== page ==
Lakenheath company to pay more than £28,000 after man injured after crushed by fork lift truck

Bury Magistrates Court ENGANL00120121025093615
Bury Magistrates Court ENGANL00120121025093615
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A Lakenheath company has been told the lack of training that left a man crushed under a fork lift truck was ‘carelessness bordering on recklessness’.

Murfitts Industries Ltd was ordered to pay more than £28,000 at Bury St Edmunds Magistrates’ Court, on Thursday, having admitted breaching Regulation 9 of the Provision and Use of Work Equipment regulations.

Dimitris Tolstovs suffered broken ribs and a punctured lung when the fork lift he was driving tipped over. He also had to undergo an operation to remove his spleen and take eight months off work. He remains on penicillin and painkillers.

Matthew Taylor, prosecuting, said Mr Tolstovs had been told to move tyres using a fork lift truck with a heavy attachment despite being untrained to use the equipment and not holding even a driving licence.

Mr Taylor said: “As he turned to the right the fork lift truck overturned. Mr Tolstovs jumped out as he felt it turn over but unfortunately he was crushed by the fork lift truck. He received significant injuries.”

At the time the fork lift tipped Mr Tolstovs raised the clamp in order to avoid a collision. He was not told that raising the clamp would make the vehicle unstable or that he should have been wearing a seatbelt.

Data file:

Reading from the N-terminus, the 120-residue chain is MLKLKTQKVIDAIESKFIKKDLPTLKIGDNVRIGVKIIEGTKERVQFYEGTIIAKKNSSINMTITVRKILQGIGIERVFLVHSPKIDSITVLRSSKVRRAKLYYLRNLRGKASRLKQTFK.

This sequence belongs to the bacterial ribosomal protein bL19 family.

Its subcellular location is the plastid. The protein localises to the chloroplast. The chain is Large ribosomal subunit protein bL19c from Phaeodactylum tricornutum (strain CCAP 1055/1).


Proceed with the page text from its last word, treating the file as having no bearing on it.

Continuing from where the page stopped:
Mr Tolstovs had been supplied to the company, which recycles tyres, by an agency.

The court heard that training for agency staff was informal and operated on a ‘buddy’ system.

Eleanor Sanderson, mitigating, expressed the company’s regret that it found itself before the court.

She said: “They accept it was their responsibility either to ensure staff were properly trained or provide that training themselves.”

Miss Sanderson said that Mr Tolstovs had been observed to be competent in other tasks and this may have led to the assumption he was qualified.

She told the court that since the accident health and safety experts had been consulted and measures had been put in place to refresh training for agency and permanent staff.

Miss Sanderson said “This was a result of carelessness rather than a deliberate or reckless breach of the law. It was not an action or lack of action driven by financial motives.”

Presiding magistrate Mrs Challinor said: “We believe this incident to be carelessness bordering on recklessness. As a company you failed to provide sufficient training in fork lift trucks which caused significant injury to an agency staff member.”

Murfitts Industries were fined £17,000, ordered to pay £10,985 in costs and a £120 victim surcharge.